The opening session of the civil society forum organised by ICAN (the International Campaign against Nuclear Weapons) with the slogan “The Courage to Ban Nuclear Weapons” heard from experts in various fields about the need to eliminate nuclear weapons from the face of the earth.

Werner Kerschbaum from the Austrian Red Cross outlined what would happen to the emergency services in Vienna in the event of a nuclear explosion there. In very sombre tones he explained how a bomb would destroy the medical facilities and supplies and would kill a significant percentage of medical personnel. Being such an important hub for all services in the alpine country, a bomb on the capital would destroy services for a vast region.

Responding to the fact that emergency services would be unable to respond to such a situation, Kerschbaum said, “Nuclear Weapons – How could we not care?”

Paul Walker, from Green Cross International, the brain child of Gorbachev at the end of the cold war, described the impacts of various weapons of mass-destruction and the difficulties of getting rid of them. Describing how chemical weapons have been dumped on land and at sea including recent incidents of fisherman dying from mustard gas after pulling up dumped missiles in their nets, Walker then went on to talk about the effects of increased rates of cancer, deformity and infant mortality as a result of nuclear testing.

Finally, it was explained how there is enough fissile material for 100,000 weapons in 32 countries.

Dr. Ira Helfand from International Physicians for the Prevention of Nuclear War presented the scenario of a ‘limited’ nuclear war between two countries with the use of 100 weapons or 0.03% of the world’s nuclear arsenal.

In the model there would be a global drop of temperatures of 1.3 C within 3 days. To put this in context, global warming is estimated to have been around +0.6 C over several decades. The resulting change would cause a significant drop in crop production: 17% rice, 10% maize, 39% wheat. A total rice crop failure would occur in Asia. This would result in the estimated deaths of 1 to 2 billion people through starvation.

Frankly, he terrified the audience, including this reporter.

Describing in more detail what would happen were a bomb to be dropped on New York. He outlined:

  • Within a 3km radius a fireball would reach a temperature of 11 million centigrade within a fraction of a second
  • 1000km/h winds would affect a radius of 6km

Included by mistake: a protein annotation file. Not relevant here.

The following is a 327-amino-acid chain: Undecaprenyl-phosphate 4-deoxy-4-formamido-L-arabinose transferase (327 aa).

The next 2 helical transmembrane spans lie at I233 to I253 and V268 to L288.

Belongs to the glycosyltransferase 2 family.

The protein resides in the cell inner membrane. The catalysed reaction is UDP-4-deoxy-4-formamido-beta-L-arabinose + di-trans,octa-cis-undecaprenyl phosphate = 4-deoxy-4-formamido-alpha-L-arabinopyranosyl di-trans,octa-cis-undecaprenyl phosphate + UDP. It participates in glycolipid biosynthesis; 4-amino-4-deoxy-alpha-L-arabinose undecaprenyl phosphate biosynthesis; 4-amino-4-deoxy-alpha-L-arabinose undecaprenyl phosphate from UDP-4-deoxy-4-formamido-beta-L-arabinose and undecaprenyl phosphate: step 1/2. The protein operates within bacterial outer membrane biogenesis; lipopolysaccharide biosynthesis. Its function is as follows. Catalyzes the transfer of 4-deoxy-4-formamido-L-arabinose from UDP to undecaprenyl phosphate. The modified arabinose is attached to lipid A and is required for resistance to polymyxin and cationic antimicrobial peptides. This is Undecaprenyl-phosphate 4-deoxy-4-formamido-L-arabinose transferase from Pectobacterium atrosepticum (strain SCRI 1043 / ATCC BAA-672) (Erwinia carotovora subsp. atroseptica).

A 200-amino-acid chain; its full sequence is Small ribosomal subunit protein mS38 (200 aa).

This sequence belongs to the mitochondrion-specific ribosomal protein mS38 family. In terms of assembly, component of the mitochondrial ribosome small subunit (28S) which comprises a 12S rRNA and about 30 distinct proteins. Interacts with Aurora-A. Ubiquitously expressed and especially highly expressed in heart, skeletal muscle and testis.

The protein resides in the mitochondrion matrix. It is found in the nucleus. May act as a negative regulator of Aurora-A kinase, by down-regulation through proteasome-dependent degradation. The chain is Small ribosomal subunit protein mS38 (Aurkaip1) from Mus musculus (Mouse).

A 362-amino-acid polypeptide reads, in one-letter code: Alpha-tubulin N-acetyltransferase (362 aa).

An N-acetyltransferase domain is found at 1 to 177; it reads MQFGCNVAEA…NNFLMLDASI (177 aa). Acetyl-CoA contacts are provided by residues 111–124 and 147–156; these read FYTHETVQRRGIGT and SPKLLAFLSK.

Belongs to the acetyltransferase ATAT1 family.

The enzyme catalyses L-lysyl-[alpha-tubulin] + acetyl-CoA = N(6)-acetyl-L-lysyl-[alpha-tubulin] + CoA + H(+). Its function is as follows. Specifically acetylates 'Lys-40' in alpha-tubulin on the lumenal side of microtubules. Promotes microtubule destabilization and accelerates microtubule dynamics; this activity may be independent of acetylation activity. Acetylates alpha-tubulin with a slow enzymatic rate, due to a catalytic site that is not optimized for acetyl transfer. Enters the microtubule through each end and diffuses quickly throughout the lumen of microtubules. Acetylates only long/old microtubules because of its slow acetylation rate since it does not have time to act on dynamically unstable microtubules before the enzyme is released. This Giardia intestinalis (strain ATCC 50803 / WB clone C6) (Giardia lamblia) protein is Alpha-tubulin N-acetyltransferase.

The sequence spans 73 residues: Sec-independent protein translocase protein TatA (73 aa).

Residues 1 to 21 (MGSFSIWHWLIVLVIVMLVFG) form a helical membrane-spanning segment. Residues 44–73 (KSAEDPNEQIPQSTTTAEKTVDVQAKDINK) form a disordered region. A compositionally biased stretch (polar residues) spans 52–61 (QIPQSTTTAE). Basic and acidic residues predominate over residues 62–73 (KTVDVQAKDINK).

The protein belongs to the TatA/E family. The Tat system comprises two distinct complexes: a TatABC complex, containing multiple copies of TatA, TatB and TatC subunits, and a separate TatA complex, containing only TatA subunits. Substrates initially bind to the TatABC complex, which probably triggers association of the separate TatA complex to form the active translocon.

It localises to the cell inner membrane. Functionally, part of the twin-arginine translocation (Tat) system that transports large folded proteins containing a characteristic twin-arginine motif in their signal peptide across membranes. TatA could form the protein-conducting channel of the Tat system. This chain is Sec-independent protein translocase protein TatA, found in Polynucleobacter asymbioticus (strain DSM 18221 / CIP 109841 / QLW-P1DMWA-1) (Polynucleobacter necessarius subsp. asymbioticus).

• Within 9km cars would melt
  • Within 15km winds of 300km/h would destroy masonry, leaving behind only steel frames for buildings
  • Within 25km the heat would be so intense that everything flammable would be burnt. A giant fireball would develop, engulfing anything still remaining.

It’s not clear that the planet would be inhabitable in the Northern Hemisphere or that anyone would want to live there.

Later on I asked Dr. Helfand what would happen to the nuclear plants in the facility and he explained that this would only make matters worse because the plants would be sure to be disrupted. Without personnel or electricity to keep the nuclear fuel cooled then they would surely suffer from core meltdowns and explosions, pumping far more radiation into the air than would be produced by the bomb itself.

The last speaker in the panel, Greg Mello from the Los Alamos Study Group from New Mexico in the USA, the home of a large part of the nuclear weapons industry, denounced the tiny steps at disarmament that have been taken since the end of the cold war. “It is not disarmament when you haven’t changed your basic strategy.”

Winding up the panel, Susi Snyder, the moderator from PAX in the Netherlands tried to lift the mood telling everyone that we can achieve a ban and the abolition of nuclear weapons, that we should not be discouraged by what we’ve heard, but instead take heart from the fact that so many of us are here, talking about it, and pushing incessantly to make these weapons a thing of the past.

Without Susi’s infectious positivity it would be difficult to continue into the afternoon sessions which will be sure to cause more anxiety in the forum participants.

The organisers assure us that tomorrow things become more hopeful!